Growing things has never been my strong point. (It seems the children are a happy exception!) DH swears that I once had a cactus that was so desperate that it screwed itself into the dirt as it died. Twenty years later, and I am still hearing about it. He talked the kids into buying me a cactus for my birthday a couple of years ago. So now the whole cactus myth is a family joke.
Why a garden now? I subscribed to a CSA (community supported agriculture) for a few years, getting a box of produce every other week. I loved the fresh produce, but discovered that there were only so many things I can do with three or four eggplants every other week for two months. I decided against resubscribing, but it's so disappointing to go to the supermarket and look at the generic produce - cardboard tomatoes, wilted lettuce, starchy corn. And to spend a big chunk of my food budget on that? I also was spoiled by visiting my parents for three weeks this summer. My mom is the original green thumb - the woman can grow anything! I grew up eating all the produce most kids turn their noses up at: asparagus, soybeans (back before it was tagged as edamame), okra. Anyway, three weeks of fresh, homegrown vegetables was enough to convince me that I should try gardening again. Something more than a solitary flowerpot with a scraggly tomato plant, or a store-bought basil plant that baked in the hot sun on my patio a few summers ago.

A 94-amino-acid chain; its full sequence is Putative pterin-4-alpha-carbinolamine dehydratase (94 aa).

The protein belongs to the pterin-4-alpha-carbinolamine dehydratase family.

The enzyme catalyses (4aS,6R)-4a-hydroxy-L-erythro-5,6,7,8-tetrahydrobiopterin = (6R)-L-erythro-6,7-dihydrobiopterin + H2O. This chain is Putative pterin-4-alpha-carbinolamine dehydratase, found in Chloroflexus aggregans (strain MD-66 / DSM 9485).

I spent many hours on the web, learning about growing zones (zone 10 here!), planting seasons (September to May, the opposite of almost everywhere in the country), and ordering seeds. I also read about Square Foot Gardening, scoured the area for vermiculite, convinced DH to build my SFG boxes. Today was the big day. The garden is planted.